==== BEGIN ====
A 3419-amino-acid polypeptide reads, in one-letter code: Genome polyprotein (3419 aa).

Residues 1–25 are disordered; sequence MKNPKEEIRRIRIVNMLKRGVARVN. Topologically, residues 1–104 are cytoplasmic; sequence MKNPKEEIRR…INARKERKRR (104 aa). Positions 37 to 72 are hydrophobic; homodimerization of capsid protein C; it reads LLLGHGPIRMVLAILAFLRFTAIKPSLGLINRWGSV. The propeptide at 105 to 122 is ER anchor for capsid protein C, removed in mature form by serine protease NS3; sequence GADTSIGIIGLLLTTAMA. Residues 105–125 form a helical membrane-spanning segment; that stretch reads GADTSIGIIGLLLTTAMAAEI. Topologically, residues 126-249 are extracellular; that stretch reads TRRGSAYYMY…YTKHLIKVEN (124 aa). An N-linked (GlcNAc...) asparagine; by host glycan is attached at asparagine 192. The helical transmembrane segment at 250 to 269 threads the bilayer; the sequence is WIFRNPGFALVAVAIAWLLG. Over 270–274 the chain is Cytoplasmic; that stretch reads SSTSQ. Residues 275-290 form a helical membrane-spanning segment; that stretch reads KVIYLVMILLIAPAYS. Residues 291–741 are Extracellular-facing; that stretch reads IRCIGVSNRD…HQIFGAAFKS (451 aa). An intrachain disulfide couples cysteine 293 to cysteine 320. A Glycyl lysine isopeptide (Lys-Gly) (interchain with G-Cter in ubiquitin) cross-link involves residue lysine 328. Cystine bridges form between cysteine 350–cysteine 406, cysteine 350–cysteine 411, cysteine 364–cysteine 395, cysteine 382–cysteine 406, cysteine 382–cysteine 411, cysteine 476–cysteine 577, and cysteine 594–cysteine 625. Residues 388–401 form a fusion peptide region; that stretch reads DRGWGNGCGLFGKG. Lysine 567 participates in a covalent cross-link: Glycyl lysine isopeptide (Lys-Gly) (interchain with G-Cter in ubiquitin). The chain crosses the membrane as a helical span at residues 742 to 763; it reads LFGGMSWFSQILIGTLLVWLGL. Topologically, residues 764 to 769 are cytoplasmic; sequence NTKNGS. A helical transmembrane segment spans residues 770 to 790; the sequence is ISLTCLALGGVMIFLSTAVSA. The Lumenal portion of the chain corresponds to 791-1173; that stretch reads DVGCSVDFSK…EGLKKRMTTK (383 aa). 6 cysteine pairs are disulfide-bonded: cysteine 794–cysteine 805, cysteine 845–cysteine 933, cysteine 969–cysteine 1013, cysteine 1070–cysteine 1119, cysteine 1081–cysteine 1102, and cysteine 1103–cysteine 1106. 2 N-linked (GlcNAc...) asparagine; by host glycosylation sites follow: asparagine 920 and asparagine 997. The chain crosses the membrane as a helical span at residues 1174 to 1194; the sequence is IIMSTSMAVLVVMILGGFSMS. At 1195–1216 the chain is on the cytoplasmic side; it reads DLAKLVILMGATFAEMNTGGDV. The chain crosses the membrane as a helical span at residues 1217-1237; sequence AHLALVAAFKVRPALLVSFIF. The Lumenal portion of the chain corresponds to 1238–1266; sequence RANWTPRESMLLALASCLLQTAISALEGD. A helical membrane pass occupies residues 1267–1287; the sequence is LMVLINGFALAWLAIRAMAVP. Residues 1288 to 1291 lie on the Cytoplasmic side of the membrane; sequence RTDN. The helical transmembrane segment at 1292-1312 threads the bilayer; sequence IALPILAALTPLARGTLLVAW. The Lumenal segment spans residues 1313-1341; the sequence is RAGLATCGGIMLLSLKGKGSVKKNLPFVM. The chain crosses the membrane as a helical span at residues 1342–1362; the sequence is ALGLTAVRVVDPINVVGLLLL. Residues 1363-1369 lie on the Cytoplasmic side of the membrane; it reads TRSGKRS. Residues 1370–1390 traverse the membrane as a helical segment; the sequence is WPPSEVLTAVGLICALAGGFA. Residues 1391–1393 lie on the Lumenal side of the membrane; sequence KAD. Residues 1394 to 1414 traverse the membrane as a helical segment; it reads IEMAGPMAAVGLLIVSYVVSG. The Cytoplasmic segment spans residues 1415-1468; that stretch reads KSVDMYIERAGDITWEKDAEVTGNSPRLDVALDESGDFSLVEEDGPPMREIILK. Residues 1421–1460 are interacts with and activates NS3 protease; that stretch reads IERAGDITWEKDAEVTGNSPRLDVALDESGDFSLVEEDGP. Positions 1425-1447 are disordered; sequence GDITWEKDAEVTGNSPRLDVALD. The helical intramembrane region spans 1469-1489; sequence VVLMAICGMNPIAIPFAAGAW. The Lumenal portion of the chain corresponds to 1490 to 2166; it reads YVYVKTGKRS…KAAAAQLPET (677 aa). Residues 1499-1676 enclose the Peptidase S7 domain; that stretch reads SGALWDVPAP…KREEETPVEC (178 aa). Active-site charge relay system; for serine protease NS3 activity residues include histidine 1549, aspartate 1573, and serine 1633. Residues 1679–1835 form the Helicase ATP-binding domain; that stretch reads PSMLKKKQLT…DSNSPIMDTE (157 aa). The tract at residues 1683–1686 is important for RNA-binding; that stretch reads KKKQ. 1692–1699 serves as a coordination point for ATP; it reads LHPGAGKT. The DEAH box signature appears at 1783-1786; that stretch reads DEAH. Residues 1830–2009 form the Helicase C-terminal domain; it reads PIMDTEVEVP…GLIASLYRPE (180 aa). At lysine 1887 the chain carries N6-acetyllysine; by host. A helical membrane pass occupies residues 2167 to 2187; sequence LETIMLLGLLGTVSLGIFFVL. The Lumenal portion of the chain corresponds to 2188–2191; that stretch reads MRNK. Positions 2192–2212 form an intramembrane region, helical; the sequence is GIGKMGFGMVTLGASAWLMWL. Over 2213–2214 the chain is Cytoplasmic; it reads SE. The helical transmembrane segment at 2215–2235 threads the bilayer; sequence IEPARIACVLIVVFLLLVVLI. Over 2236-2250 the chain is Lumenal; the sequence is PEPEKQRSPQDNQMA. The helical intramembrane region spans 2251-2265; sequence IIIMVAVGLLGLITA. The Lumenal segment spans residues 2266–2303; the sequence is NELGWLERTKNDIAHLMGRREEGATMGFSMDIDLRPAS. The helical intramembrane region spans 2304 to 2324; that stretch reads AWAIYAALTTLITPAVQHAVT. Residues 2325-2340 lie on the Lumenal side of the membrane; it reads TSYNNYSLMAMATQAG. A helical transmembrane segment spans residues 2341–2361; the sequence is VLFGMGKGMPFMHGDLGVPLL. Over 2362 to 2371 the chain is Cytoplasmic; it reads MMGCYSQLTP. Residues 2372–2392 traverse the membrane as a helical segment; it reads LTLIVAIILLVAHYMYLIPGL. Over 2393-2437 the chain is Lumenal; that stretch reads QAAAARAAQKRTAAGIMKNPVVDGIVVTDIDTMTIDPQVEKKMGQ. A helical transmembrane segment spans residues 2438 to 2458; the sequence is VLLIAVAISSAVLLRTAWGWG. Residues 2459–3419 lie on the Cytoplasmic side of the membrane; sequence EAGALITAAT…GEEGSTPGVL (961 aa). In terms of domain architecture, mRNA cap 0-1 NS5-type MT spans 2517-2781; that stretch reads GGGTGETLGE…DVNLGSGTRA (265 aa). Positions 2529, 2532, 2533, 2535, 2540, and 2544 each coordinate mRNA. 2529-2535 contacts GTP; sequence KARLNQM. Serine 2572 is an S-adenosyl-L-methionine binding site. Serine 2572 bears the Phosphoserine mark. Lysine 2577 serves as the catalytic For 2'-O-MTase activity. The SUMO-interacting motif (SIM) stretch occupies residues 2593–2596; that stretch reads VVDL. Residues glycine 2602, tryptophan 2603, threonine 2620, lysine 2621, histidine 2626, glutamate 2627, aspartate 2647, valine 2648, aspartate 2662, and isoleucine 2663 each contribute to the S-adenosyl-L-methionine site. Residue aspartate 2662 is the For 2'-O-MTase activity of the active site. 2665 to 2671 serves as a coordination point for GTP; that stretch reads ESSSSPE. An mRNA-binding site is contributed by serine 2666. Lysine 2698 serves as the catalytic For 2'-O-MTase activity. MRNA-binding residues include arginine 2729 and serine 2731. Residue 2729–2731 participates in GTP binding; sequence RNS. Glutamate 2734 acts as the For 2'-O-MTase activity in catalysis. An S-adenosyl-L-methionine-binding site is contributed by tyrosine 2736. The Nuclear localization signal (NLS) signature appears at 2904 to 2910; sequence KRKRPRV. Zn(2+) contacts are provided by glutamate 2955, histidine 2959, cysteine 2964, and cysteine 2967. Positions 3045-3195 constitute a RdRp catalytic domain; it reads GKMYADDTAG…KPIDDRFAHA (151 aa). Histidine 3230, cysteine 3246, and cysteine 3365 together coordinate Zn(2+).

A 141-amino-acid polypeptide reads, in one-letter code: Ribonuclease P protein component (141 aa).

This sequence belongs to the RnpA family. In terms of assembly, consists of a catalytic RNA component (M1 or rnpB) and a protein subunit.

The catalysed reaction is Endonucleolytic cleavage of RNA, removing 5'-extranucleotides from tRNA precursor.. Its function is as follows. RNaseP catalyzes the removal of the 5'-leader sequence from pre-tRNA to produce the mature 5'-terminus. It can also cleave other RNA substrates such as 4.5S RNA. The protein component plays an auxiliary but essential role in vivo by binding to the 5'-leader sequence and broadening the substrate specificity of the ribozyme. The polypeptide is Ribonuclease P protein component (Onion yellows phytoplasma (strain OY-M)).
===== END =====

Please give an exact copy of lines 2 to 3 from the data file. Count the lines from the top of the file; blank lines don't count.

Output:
Residues 1–25 are disordered; sequence MKNPKEEIRRIRIVNMLKRGVARVN. Topologically, residues 1–104 are cytoplasmic; sequence MKNPKEEIRR…INARKERKRR (104 aa). Positions 37 to 72 are hydrophobic; homodimerization of capsid protein C; it reads LLLGHGPIRMVLAILAFLRFTAIKPSLGLINRWGSV. The propeptide at 105 to 122 is ER anchor for capsid protein C, removed in mature form by serine protease NS3; sequence GADTSIGIIGLLLTTAMA. Residues 105–125 form a helical membrane-spanning segment; that stretch reads GADTSIGIIGLLLTTAMAAEI. Topologically, residues 126-249 are extracellular; that stretch reads TRRGSAYYMY…YTKHLIKVEN (124 aa). An N-linked (GlcNAc...) asparagine; by host glycan is attached at asparagine 192. The helical transmembrane segment at 250 to 269 threads the bilayer; the sequence is WIFRNPGFALVAVAIAWLLG. Over 270–274 the chain is Cytoplasmic; that stretch reads SSTSQ. Residues 275-290 form a helical membrane-spanning segment; that stretch reads KVIYLVMILLIAPAYS. Residues 291–741 are Extracellular-facing; that stretch reads IRCIGVSNRD…HQIFGAAFKS (451 aa). An intrachain disulfide couples cysteine 293 to cysteine 320. A Glycyl lysine isopeptide (Lys-Gly) (interchain with G-Cter in ubiquitin) cross-link involves residue lysine 328. Cystine bridges form between cysteine 350–cysteine 406, cysteine 350–cysteine 411, cysteine 364–cysteine 395, cysteine 382–cysteine 406, cysteine 382–cysteine 411, cysteine 476–cysteine 577, and cysteine 594–cysteine 625. Residues 388–401 form a fusion peptide region; that stretch reads DRGWGNGCGLFGKG. Lysine 567 participates in a covalent cross-link: Glycyl lysine isopeptide (Lys-Gly) (interchain with G-Cter in ubiquitin). The chain crosses the membrane as a helical span at residues 742 to 763; it reads LFGGMSWFSQILIGTLLVWLGL. Topologically, residues 764 to 769 are cytoplasmic; sequence NTKNGS. A helical transmembrane segment spans residues 770 to 790; the sequence is ISLTCLALGGVMIFLSTAVSA. The Lumenal portion of the chain corresponds to 791-1173; that stretch reads DVGCSVDFSK…EGLKKRMTTK (383 aa). 6 cysteine pairs are disulfide-bonded: cysteine 794–cysteine 805, cysteine 845–cysteine 933, cysteine 969–cysteine 1013, cysteine 1070–cysteine 1119, cysteine 1081–cysteine 1102, and cysteine 1103–cysteine 1106. 2 N-linked (GlcNAc...) asparagine; by host glycosylation sites follow: asparagine 920 and asparagine 997. The chain crosses the membrane as a helical span at residues 1174 to 1194; the sequence is IIMSTSMAVLVVMILGGFSMS. At 1195–1216 the chain is on the cytoplasmic side; it reads DLAKLVILMGATFAEMNTGGDV. The chain crosses the membrane as a helical span at residues 1217-1237; sequence AHLALVAAFKVRPALLVSFIF. The Lumenal portion of the chain corresponds to 1238–1266; sequence RANWTPRESMLLALASCLLQTAISALEGD. A helical membrane pass occupies residues 1267–1287; the sequence is LMVLINGFALAWLAIRAMAVP. Residues 1288 to 1291 lie on the Cytoplasmic side of the membrane; sequence RTDN. The helical transmembrane segment at 1292-1312 threads the bilayer; sequence IALPILAALTPLARGTLLVAW. The Lumenal segment spans residues 1313-1341; the sequence is RAGLATCGGIMLLSLKGKGSVKKNLPFVM. The chain crosses the membrane as a helical span at residues 1342–1362; the sequence is ALGLTAVRVVDPINVVGLLLL. Residues 1363-1369 lie on the Cytoplasmic side of the membrane; it reads TRSGKRS. Residues 1370–1390 traverse the membrane as a helical segment; the sequence is WPPSEVLTAVGLICALAGGFA. Residues 1391–1393 lie on the Lumenal side of the membrane; sequence KAD. Residues 1394 to 1414 traverse the membrane as a helical segment; it reads IEMAGPMAAVGLLIVSYVVSG. The Cytoplasmic segment spans residues 1415-1468; that stretch reads KSVDMYIERAGDITWEKDAEVTGNSPRLDVALDESGDFSLVEEDGPPMREIILK. Residues 1421–1460 are interacts with and activates NS3 protease; that stretch reads IERAGDITWEKDAEVTGNSPRLDVALDESGDFSLVEEDGP. Positions 1425-1447 are disordered; sequence GDITWEKDAEVTGNSPRLDVALD. The helical intramembrane region spans 1469-1489; sequence VVLMAICGMNPIAIPFAAGAW. The Lumenal portion of the chain corresponds to 1490 to 2166; it reads YVYVKTGKRS…KAAAAQLPET (677 aa). Residues 1499-1676 enclose the Peptidase S7 domain; that stretch reads SGALWDVPAP…KREEETPVEC (178 aa). Active-site charge relay system; for serine protease NS3 activity residues include histidine 1549, aspartate 1573, and serine 1633. Residues 1679–1835 form the Helicase ATP-binding domain; that stretch reads PSMLKKKQLT…DSNSPIMDTE (157 aa). The tract at residues 1683–1686 is important for RNA-binding; that stretch reads KKKQ. 1692–1699 serves as a coordination point for ATP; it reads LHPGAGKT. The DEAH box signature appears at 1783-1786; that stretch reads DEAH. Residues 1830–2009 form the Helicase C-terminal domain; it reads PIMDTEVEVP…GLIASLYRPE (180 aa). At lysine 1887 the chain carries N6-acetyllysine; by host. A helical membrane pass occupies residues 2167 to 2187; sequence LETIMLLGLLGTVSLGIFFVL. The Lumenal portion of the chain corresponds to 2188–2191; that stretch reads MRNK. Positions 2192–2212 form an intramembrane region, helical; the sequence is GIGKMGFGMVTLGASAWLMWL. Over 2213–2214 the chain is Cytoplasmic; it reads SE. The helical transmembrane segment at 2215–2235 threads the bilayer; sequence IEPARIACVLIVVFLLLVVLI. Over 2236-2250 the chain is Lumenal; the sequence is PEPEKQRSPQDNQMA. The helical intramembrane region spans 2251-2265; sequence IIIMVAVGLLGLITA. The Lumenal segment spans residues 2266–2303; the sequence is NELGWLERTKNDIAHLMGRREEGATMGFSMDIDLRPAS. The helical intramembrane region spans 2304 to 2324; that stretch reads AWAIYAALTTLITPAVQHAVT. Residues 2325-2340 lie on the Lumenal side of the membrane; it reads TSYNNYSLMAMATQAG. A helical transmembrane segment spans residues 2341–2361; the sequence is VLFGMGKGMPFMHGDLGVPLL. Over 2362 to 2371 the chain is Cytoplasmic; it reads MMGCYSQLTP. Residues 2372–2392 traverse the membrane as a helical segment; it reads LTLIVAIILLVAHYMYLIPGL. Over 2393-2437 the chain is Lumenal; that stretch reads QAAAARAAQKRTAAGIMKNPVVDGIVVTDIDTMTIDPQVEKKMGQ. A helical transmembrane segment spans residues 2438 to 2458; the sequence is VLLIAVAISSAVLLRTAWGWG. Residues 2459–3419 lie on the Cytoplasmic side of the membrane; sequence EAGALITAAT…GEEGSTPGVL (961 aa). In terms of domain architecture, mRNA cap 0-1 NS5-type MT spans 2517-2781; that stretch reads GGGTGETLGE…DVNLGSGTRA (265 aa). Positions 2529, 2532, 2533, 2535, 2540, and 2544 each coordinate mRNA. 2529-2535 contacts GTP; sequence KARLNQM. Serine 2572 is an S-adenosyl-L-methionine binding site. Serine 2572 bears the Phosphoserine mark. Lysine 2577 serves as the catalytic For 2'-O-MTase activity. The SUMO-interacting motif (SIM) stretch occupies residues 2593–2596; that stretch reads VVDL. Residues glycine 2602, tryptophan 2603, threonine 2620, lysine 2621, histidine 2626, glutamate 2627, aspartate 2647, valine 2648, aspartate 2662, and isoleucine 2663 each contribute to the S-adenosyl-L-methionine site. Residue aspartate 2662 is the For 2'-O-MTase activity of the active site. 2665 to 2671 serves as a coordination point for GTP; that stretch reads ESSSSPE. An mRNA-binding site is contributed by serine 2666. Lysine 2698 serves as the catalytic For 2'-O-MTase activity. MRNA-binding residues include arginine 2729 and serine 2731. Residue 2729–2731 participates in GTP binding; sequence RNS. Glutamate 2734 acts as the For 2'-O-MTase activity in catalysis. An S-adenosyl-L-methionine-binding site is contributed by tyrosine 2736. The Nuclear localization signal (NLS) signature appears at 2904 to 2910; sequence KRKRPRV. Zn(2+) contacts are provided by glutamate 2955, histidine 2959, cysteine 2964, and cysteine 2967. Positions 3045-3195 constitute a RdRp catalytic domain; it reads GKMYADDTAG…KPIDDRFAHA (151 aa). Histidine 3230, cysteine 3246, and cysteine 3365 together coordinate Zn(2+).

A 141-amino-acid polypeptide reads, in one-letter code: Ribonuclease P protein component (141 aa).